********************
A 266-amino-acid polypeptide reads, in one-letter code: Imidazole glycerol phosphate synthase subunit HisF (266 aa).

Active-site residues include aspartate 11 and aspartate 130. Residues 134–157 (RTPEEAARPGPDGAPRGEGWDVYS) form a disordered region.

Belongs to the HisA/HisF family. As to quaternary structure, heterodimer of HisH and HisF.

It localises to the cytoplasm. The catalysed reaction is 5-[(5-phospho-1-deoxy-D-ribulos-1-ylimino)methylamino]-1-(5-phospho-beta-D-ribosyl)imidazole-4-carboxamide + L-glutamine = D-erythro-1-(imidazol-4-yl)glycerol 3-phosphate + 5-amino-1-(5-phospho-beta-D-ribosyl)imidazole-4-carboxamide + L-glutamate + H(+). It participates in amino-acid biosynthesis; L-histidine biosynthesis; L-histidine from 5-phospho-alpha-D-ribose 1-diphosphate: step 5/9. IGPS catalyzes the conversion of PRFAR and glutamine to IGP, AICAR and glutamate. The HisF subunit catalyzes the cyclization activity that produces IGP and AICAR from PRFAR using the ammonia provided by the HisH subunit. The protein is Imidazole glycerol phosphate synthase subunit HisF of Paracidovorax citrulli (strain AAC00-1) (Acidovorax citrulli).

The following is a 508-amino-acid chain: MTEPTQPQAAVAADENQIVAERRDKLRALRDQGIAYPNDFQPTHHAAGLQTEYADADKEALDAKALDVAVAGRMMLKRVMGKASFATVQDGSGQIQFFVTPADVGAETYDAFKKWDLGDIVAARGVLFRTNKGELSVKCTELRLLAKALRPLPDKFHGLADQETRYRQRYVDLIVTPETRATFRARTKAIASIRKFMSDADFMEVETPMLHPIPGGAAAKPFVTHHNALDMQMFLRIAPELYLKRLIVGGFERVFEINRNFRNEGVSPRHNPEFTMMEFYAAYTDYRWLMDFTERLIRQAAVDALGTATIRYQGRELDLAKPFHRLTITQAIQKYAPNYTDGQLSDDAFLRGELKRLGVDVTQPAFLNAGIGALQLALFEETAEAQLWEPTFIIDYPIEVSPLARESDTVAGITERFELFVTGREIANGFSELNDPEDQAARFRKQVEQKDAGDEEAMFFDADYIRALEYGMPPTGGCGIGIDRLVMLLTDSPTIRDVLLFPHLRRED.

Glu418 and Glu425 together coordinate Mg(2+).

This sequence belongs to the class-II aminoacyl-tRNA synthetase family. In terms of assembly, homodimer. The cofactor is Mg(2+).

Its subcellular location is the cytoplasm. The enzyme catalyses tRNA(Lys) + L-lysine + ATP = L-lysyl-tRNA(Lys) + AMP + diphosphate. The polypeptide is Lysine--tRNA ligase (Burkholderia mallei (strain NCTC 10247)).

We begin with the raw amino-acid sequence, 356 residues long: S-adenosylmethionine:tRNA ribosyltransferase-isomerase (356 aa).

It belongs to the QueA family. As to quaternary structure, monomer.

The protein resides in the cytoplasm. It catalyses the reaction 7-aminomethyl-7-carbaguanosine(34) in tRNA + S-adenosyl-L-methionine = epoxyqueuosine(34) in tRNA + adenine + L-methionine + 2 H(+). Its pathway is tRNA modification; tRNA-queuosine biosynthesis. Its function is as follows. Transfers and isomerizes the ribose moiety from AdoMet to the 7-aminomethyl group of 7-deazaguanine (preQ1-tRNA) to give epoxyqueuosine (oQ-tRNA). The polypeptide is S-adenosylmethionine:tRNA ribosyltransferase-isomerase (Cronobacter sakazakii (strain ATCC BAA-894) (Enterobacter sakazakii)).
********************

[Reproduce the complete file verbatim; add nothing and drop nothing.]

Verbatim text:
A 266-amino-acid polypeptide reads, in one-letter code: Imidazole glycerol phosphate synthase subunit HisF (266 aa).

Active-site residues include aspartate 11 and aspartate 130. Residues 134–157 (RTPEEAARPGPDGAPRGEGWDVYS) form a disordered region.

Belongs to the HisA/HisF family. As to quaternary structure, heterodimer of HisH and HisF.

It localises to the cytoplasm. The catalysed reaction is 5-[(5-phospho-1-deoxy-D-ribulos-1-ylimino)methylamino]-1-(5-phospho-beta-D-ribosyl)imidazole-4-carboxamide + L-glutamine = D-erythro-1-(imidazol-4-yl)glycerol 3-phosphate + 5-amino-1-(5-phospho-beta-D-ribosyl)imidazole-4-carboxamide + L-glutamate + H(+). It participates in amino-acid biosynthesis; L-histidine biosynthesis; L-histidine from 5-phospho-alpha-D-ribose 1-diphosphate: step 5/9. IGPS catalyzes the conversion of PRFAR and glutamine to IGP, AICAR and glutamate. The HisF subunit catalyzes the cyclization activity that produces IGP and AICAR from PRFAR using the ammonia provided by the HisH subunit. The protein is Imidazole glycerol phosphate synthase subunit HisF of Paracidovorax citrulli (strain AAC00-1) (Acidovorax citrulli).

The following is a 508-amino-acid chain: MTEPTQPQAAVAADENQIVAERRDKLRALRDQGIAYPNDFQPTHHAAGLQTEYADADKEALDAKALDVAVAGRMMLKRVMGKASFATVQDGSGQIQFFVTPADVGAETYDAFKKWDLGDIVAARGVLFRTNKGELSVKCTELRLLAKALRPLPDKFHGLADQETRYRQRYVDLIVTPETRATFRARTKAIASIRKFMSDADFMEVETPMLHPIPGGAAAKPFVTHHNALDMQMFLRIAPELYLKRLIVGGFERVFEINRNFRNEGVSPRHNPEFTMMEFYAAYTDYRWLMDFTERLIRQAAVDALGTATIRYQGRELDLAKPFHRLTITQAIQKYAPNYTDGQLSDDAFLRGELKRLGVDVTQPAFLNAGIGALQLALFEETAEAQLWEPTFIIDYPIEVSPLARESDTVAGITERFELFVTGREIANGFSELNDPEDQAARFRKQVEQKDAGDEEAMFFDADYIRALEYGMPPTGGCGIGIDRLVMLLTDSPTIRDVLLFPHLRRED.

Glu418 and Glu425 together coordinate Mg(2+).

This sequence belongs to the class-II aminoacyl-tRNA synthetase family. In terms of assembly, homodimer. The cofactor is Mg(2+).

Its subcellular location is the cytoplasm. The enzyme catalyses tRNA(Lys) + L-lysine + ATP = L-lysyl-tRNA(Lys) + AMP + diphosphate. The polypeptide is Lysine--tRNA ligase (Burkholderia mallei (strain NCTC 10247)).

We begin with the raw amino-acid sequence, 356 residues long: S-adenosylmethionine:tRNA ribosyltransferase-isomerase (356 aa).

It belongs to the QueA family. As to quaternary structure, monomer.

The protein resides in the cytoplasm. It catalyses the reaction 7-aminomethyl-7-carbaguanosine(34) in tRNA + S-adenosyl-L-methionine = epoxyqueuosine(34) in tRNA + adenine + L-methionine + 2 H(+). Its pathway is tRNA modification; tRNA-queuosine biosynthesis. Its function is as follows. Transfers and isomerizes the ribose moiety from AdoMet to the 7-aminomethyl group of 7-deazaguanine (preQ1-tRNA) to give epoxyqueuosine (oQ-tRNA). The polypeptide is S-adenosylmethionine:tRNA ribosyltransferase-isomerase (Cronobacter sakazakii (strain ATCC BAA-894) (Enterobacter sakazakii)).